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Products for grant FEL-262037-19

Blackface and Yellowface: American Theater and Racial Performance
Josephine Lee, University of Minnesota

Grant details:

The Shared Spaces of Blackface and Yellowface (Conference Paper/Presentation)
Title: The Shared Spaces of Blackface and Yellowface
Author: Josephine Lee
Abstract: Josephine Lee (Professor of English and Asian American Studies, UM) and Sarah Bellamy (Artistic Director, Penumbra Theatre) will talk about the intersecting histories and contemporary dynamics of black and Asian representation in American theater. Lee will share some of her current research on how different theatrical forms such as minstrelsy, vaudeville, and musical theater juxtaposed blackface representation and stage orientalism in the nineteenth and early twentieth century. Bellamy will comment on how this history has affect theater practice today, and what kinds of change and collaboration we might imagine for the future. This will be a fascinating conversation about how American theater defines or moves across racial lines, understanding the persistence of racial stereotypes, and building coalitions.
Date: 09/26/2019

Oriental, Black, and White: The Formation of Racial Habits in American Theater (Book)
Title: Oriental, Black, and White: The Formation of Racial Habits in American Theater
Author: Josephine Lee
Abstract: In this book, Josephine Lee looks at the intertwined racial representations of nineteenth- and early twentieth-century American theater. In minstrelsy, melodrama, vaudeville, and musicals, both white and African American performers enacted blackface characterizations alongside oriental stereotypes of opulence and deception, comic servitude, and exotic sexuality. Lee shows how blackface types were often associated with working-class masculinity and the development of a nativist white racial identity for European immigrants, while the oriental marked what was culturally coded as foreign, feminized, and ornamental. These conflicting racial connotations were often intermingled in actual stage performance, as stage productions contrasted nostalgic characterizations of plantation slavery with the figures of the despotic sultan, the seductive dancing girl, and the comic Chinese laundryman. African American performers also performed common oriental themes and characterizations, repurposing them for their own commentary on Black racial progress and aspiration. The juxtaposition of orientalism and black figuration became standard fare for American theatergoers at a historical moment in which the color line was rigidly policed. These interlocking cross-racial impersonations offer fascinating insights into habits of racial representation both inside and outside the theater.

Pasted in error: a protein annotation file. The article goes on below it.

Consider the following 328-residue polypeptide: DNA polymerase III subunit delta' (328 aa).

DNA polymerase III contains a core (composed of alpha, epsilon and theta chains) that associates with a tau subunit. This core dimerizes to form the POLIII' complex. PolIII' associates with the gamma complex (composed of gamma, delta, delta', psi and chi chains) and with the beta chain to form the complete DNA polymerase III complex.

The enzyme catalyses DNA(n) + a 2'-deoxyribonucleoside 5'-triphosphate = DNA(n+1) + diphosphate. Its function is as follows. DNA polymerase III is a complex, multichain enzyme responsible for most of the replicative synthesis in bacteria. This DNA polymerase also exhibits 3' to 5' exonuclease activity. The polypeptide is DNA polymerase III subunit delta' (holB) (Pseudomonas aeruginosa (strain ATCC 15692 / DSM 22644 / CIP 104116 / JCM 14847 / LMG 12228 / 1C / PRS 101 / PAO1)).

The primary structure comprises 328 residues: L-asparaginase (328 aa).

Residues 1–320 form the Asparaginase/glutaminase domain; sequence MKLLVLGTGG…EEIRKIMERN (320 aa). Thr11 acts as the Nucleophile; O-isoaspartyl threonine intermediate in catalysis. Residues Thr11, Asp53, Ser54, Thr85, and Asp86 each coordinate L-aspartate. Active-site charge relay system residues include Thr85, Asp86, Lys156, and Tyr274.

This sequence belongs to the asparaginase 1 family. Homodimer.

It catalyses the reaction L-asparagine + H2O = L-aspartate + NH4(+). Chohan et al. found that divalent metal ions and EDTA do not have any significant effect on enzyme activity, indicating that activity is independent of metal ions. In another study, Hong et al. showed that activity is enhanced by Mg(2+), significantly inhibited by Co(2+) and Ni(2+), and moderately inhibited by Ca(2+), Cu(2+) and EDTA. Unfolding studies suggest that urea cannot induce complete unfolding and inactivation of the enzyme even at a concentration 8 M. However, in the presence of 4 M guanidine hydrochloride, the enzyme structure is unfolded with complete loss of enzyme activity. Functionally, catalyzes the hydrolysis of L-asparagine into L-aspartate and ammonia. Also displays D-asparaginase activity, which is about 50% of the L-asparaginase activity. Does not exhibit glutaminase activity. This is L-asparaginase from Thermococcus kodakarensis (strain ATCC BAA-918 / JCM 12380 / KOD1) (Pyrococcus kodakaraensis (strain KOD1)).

Year: 2022
Primary URL:
Publisher: University of North Carolina Press
Type: Single author monograph
ISBN: 9781469669625
Copy sent to NEH?: No